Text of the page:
Submissions/The Wikipedian Condition
This is an accepted submission for Wikimania 2013.
- Submission no.
- Subject no.
- Title of the submission
- The Wikipedian Condition: Analyzing the System of Social Relations on Wikipedia Through Political Lenses
- Type of submission
- Author of the submission
- Josh Lim
- Country of origin
- Wikimedia Philippines (the organization however has no involvement with this presentation)
- E-mail address
- Sky Harbor
- Personal homepage or blog
- This presentation seeks to explain, using political theories, the existing state of social relations that currently exist on Wikipedia, how this state of social relations came about, and what may be done to rectify this with the notion of Wikipedia being, first and foremost, a community of editors, taking into account project history, where we are today, and where we can go from here.
- Detailed proposal
- NOTE: This presentation is a resubmission from Wikimania 2011. The presentation was scored favorably at the time, but ultimately did not make the final cut.
- This presentation seeks to explain, using political theories, the existing state of social relations that currently exist on Wikipedia, how this state of social relations came about, and what may be done to rectify this with the notion of Wikipedia being, first and foremost, a community of editors. It seeks to add a new dimension to the characterization of Wikipedia's editing community (hopefully answering questions such as "Why are older users leaving Wikipedia?", "Why are new users today afraid of being bold?" and "Is Wikipedia elitist?", questions which have been raised in various Wikipedia fora over the years), through the use of the following political concepts (not all the concepts which will be used are listed here):
- Panopticism as conceptualized by Michel Foucault in Discipline and Punish. Since Wikipedians' actions are constantly checked, through the ability to see what other editors are doing in real time, it begs the question: how did this come about, and how does it affect Wikipedian community dynamics?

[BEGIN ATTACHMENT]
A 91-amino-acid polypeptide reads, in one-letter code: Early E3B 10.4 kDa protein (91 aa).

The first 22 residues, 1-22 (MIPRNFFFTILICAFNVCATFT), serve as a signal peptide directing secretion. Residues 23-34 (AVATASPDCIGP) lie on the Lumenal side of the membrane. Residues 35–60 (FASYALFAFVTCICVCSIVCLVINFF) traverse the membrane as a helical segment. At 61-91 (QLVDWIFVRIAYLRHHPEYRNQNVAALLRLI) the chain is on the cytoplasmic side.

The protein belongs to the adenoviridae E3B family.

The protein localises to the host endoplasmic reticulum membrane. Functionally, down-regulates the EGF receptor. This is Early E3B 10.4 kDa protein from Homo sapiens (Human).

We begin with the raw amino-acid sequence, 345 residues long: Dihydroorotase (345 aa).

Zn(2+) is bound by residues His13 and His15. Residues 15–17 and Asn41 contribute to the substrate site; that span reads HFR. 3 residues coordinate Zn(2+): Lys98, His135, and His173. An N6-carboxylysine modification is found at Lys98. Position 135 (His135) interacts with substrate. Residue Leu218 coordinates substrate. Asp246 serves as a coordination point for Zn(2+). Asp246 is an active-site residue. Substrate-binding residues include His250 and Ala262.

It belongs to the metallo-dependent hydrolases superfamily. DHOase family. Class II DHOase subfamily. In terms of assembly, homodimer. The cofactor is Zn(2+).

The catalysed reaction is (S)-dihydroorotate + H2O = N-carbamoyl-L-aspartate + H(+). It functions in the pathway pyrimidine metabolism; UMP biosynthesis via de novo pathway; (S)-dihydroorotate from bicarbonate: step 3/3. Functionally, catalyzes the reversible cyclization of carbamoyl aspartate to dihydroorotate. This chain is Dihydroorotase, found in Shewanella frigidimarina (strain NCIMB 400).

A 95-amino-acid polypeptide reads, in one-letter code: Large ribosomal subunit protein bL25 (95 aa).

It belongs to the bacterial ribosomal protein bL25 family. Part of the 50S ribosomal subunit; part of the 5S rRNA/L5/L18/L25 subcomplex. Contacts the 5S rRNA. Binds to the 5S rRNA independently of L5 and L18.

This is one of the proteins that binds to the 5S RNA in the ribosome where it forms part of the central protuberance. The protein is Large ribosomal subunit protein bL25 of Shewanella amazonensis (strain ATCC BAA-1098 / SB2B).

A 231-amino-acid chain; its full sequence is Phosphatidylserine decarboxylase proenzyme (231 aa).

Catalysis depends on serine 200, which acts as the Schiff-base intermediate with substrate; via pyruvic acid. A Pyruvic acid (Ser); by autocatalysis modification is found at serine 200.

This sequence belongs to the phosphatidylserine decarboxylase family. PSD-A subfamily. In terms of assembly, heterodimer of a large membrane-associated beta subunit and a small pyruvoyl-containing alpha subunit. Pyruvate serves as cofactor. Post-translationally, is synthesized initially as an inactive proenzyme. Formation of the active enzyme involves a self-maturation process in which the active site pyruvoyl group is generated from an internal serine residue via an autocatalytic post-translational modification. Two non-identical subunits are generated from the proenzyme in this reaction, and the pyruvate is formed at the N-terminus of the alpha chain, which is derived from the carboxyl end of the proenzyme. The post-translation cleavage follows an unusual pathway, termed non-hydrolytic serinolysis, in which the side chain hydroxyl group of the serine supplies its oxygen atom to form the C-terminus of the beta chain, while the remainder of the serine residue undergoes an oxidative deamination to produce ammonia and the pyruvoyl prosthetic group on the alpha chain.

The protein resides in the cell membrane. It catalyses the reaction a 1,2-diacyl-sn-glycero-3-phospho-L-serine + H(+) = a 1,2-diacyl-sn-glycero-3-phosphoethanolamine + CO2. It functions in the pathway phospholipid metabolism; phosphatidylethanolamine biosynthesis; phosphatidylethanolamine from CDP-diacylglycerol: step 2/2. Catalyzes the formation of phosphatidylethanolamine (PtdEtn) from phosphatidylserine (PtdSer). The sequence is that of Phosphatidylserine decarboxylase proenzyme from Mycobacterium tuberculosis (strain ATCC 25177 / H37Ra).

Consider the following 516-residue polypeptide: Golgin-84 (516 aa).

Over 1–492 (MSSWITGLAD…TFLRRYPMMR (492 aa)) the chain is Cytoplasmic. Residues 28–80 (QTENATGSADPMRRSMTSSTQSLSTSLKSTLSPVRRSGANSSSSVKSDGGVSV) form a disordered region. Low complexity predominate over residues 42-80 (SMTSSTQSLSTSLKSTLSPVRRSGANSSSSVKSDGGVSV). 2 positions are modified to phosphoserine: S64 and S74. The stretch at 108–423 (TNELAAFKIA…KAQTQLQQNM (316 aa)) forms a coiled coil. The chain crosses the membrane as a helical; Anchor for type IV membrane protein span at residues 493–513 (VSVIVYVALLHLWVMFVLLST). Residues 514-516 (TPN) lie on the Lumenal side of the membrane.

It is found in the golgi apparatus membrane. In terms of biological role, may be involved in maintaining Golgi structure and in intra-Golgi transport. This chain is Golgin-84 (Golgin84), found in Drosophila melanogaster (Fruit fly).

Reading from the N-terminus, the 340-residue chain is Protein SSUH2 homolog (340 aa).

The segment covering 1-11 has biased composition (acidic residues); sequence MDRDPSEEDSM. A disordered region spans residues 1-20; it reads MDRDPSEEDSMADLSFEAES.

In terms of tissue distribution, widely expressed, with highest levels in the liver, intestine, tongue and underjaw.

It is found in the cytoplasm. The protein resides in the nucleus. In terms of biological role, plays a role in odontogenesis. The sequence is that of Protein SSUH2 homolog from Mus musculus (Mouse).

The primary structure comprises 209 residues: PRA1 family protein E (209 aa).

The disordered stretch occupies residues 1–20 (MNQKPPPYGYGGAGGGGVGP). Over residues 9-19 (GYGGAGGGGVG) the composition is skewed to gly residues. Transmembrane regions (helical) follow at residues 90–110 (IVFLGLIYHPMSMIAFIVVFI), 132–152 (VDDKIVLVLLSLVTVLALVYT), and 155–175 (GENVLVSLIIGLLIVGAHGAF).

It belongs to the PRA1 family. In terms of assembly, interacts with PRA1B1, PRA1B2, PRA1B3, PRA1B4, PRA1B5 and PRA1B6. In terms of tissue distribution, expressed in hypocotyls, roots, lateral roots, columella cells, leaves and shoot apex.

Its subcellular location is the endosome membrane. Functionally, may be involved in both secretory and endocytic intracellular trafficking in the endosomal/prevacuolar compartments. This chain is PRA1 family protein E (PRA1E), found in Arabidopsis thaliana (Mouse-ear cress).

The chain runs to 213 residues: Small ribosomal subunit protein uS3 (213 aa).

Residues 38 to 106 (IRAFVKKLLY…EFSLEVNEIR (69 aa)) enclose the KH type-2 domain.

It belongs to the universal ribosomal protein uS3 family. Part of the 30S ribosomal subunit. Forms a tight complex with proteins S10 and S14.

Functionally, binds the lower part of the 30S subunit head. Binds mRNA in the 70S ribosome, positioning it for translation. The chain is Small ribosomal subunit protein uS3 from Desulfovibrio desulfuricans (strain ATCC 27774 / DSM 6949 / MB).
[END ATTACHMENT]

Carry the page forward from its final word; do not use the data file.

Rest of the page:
- Hannah Arendt's conceptualization of labor in The Human Condition and atomization in The Origins of Totalitarianism. Arendt argues that labor can only be realized in a social medium, which in this case is Wikipedia. But at the same time, as Wikipedia grows, decentralization became a necessity. Are Wikipedians therefore self-atomizing, isolating themselves from the rest of the community?
- The state of war in Multitude by Michael Hardt and Antonio Negri. Wikipedians, while perhaps showing a greater than average tolerance for collaboration and confrontation, are still human beings. What kind of environment do Wikipedians see themselves being in, and how does this, for example, affect the reception newer Wikipedians get in comparison to how older Wikipedians were welcomed when the project was much younger? Has Wikipedia become more collaborative as it matured, or not?
- Overall, this presentation aims to provide additional context to how Wikipedia's editing community functions both as a whole and as individual "sovereign" (autonomous) units, which (as far as I know) has not yet been explained using political theory as a means of analysis. Tying this in with historical accounts of the development of Wikipedia, and using a bit of personal experience as a long-time Wikipedia editor, this presentation hopes to encourage people to think not only about what we have done right, but also what we may have done wrongly, and how we can proceed as the project matures.
- Trivia: This presentation is named after the book The Human Condition by Hannah Arendt, and is a paper that I submitted for a political science class at the Ateneo de Manila University in early 2011.
- WikiCulture and Community
- Length of presentation/talk
- 25 minutes (maybe 30)
- Language of presentation/talk
- Will you attend Wikimania if your submission is not accepted?
- It depends. I am applying for a scholarship, although I might go even if my submission is not accepted depending on funding.
- Slides or further information (optional)
- None yet, although I might have something up soon.
- Special requests
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- BasilGeorge22 (talk) 10:39, 19 February 2013 (UTC)
- അമിർ എ. അഹരൊനി (talk) 20:41, 5 March 2013 (UTC)
- I like hearing abstract theory and deconstruction talks on why things work the way they do. Blue Rasberry (talk) 20:52, 1 April 2013 (UTC)
- Risker (talk) 21:54, 3 April 2013 (UTC)
- CT Cooper · talk 00:30, 29 April 2013 (UTC)
- Ocaasi (talk) 17:28, 30 April 2013 (UTC)
- Interesting! Pundit (talk) 19:40, 30 May 2013 (UTC)
- Ovedc (talk) 08:37, 5 June 2013 (UTC)
- Anthonyhcole (talk) 22:20, 30 July 2013 (UTC)
- Vera (talk) 18:33, 5 August 2013 (UTC)
- Jensbest (talk) 00:10, 10 August 2013 (UTC)
- Your name here